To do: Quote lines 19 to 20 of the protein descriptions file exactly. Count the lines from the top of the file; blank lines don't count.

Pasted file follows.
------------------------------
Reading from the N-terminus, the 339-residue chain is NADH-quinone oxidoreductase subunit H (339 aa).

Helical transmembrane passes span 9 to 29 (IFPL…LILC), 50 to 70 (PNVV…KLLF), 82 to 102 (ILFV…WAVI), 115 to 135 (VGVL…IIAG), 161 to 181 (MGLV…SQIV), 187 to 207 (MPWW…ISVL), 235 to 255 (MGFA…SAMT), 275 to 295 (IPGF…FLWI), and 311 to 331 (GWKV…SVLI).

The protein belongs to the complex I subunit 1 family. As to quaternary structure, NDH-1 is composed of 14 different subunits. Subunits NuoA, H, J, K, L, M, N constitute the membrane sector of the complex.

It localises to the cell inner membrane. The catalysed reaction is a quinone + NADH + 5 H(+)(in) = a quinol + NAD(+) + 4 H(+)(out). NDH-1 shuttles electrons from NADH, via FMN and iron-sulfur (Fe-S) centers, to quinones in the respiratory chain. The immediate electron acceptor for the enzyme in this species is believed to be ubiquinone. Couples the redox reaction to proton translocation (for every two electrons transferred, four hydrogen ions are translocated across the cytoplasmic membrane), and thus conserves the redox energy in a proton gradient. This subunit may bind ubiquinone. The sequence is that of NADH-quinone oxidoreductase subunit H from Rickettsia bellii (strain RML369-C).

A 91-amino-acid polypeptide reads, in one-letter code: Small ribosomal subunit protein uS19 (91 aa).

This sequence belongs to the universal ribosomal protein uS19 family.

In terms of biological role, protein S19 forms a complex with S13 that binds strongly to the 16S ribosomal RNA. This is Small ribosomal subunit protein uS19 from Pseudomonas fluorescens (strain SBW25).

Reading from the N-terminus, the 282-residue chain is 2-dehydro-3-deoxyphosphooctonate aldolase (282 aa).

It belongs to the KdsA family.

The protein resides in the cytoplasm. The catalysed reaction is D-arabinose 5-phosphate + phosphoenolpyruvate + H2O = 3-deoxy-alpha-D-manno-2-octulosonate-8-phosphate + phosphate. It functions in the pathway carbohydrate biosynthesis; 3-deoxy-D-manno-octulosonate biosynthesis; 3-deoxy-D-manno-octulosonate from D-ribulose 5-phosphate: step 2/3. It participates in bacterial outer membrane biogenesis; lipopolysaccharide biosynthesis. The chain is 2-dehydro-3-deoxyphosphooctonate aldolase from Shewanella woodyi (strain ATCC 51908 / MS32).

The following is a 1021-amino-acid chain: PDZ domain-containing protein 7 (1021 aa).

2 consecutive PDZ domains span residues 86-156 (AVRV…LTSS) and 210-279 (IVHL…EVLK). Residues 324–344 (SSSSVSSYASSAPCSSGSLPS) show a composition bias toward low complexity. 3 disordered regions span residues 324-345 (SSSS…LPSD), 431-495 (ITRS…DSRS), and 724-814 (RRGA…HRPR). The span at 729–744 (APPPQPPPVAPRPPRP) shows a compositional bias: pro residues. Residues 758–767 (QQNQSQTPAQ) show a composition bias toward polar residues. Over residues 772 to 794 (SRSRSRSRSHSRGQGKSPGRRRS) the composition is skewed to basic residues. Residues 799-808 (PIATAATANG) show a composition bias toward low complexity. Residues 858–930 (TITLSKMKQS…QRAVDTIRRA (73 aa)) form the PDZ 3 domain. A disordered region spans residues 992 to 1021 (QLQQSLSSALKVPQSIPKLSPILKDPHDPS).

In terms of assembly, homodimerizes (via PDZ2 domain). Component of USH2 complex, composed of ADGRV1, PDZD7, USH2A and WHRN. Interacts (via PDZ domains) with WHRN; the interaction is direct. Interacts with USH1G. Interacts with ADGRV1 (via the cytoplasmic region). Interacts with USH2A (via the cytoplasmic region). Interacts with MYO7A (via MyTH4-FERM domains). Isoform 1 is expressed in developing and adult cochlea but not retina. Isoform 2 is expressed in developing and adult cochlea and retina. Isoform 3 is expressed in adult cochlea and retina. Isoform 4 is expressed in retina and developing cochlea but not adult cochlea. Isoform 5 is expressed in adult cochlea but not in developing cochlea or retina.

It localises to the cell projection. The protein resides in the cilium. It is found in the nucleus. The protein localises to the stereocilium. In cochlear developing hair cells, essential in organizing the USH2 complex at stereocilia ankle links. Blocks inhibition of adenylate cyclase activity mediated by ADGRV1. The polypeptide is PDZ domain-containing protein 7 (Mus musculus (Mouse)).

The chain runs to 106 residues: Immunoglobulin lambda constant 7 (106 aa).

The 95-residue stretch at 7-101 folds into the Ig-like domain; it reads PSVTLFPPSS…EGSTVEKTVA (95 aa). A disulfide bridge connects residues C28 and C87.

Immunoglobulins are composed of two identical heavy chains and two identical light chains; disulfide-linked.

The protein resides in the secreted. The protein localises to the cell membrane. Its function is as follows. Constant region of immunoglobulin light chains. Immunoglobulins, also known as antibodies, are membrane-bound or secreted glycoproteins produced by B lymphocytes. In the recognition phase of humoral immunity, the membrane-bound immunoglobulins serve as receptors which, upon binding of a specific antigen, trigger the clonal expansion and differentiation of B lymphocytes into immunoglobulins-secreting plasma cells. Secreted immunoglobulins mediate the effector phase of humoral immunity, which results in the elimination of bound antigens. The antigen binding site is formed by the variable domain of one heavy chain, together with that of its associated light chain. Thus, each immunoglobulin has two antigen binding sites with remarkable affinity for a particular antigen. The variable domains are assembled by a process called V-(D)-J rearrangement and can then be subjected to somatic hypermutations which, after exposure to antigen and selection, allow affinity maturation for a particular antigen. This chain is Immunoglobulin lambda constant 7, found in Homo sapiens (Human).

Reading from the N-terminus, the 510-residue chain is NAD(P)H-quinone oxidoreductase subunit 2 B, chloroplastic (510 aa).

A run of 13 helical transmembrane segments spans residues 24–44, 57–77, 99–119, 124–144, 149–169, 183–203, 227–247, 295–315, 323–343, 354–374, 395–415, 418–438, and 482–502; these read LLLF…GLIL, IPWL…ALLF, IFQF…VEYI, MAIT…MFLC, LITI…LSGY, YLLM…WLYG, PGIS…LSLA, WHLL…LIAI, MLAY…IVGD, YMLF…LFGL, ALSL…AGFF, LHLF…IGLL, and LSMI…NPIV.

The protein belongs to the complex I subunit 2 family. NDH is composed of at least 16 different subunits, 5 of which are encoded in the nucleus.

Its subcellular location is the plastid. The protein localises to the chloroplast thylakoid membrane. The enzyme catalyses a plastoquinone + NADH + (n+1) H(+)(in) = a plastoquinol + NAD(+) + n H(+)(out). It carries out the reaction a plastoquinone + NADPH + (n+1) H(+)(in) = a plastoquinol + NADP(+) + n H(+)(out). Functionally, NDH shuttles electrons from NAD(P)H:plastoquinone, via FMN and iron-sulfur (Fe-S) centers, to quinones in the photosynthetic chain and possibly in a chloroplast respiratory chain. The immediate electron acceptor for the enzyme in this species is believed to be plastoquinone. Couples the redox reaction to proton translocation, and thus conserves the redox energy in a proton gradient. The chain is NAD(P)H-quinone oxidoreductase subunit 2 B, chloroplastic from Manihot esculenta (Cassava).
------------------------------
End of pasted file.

Reading from the N-terminus, the 510-residue chain is NAD(P)H-quinone oxidoreductase subunit 2 B, chloroplastic (510 aa).

A run of 13 helical transmembrane segments spans residues 24–44, 57–77, 99–119, 124–144, 149–169, 183–203, 227–247, 295–315, 323–343, 354–374, 395–415, 418–438, and 482–502; these read LLLF…GLIL, IPWL…ALLF, IFQF…VEYI, MAIT…MFLC, LITI…LSGY, YLLM…WLYG, PGIS…LSLA, WHLL…LIAI, MLAY…IVGD, YMLF…LFGL, ALSL…AGFF, LHLF…IGLL, and LSMI…NPIV.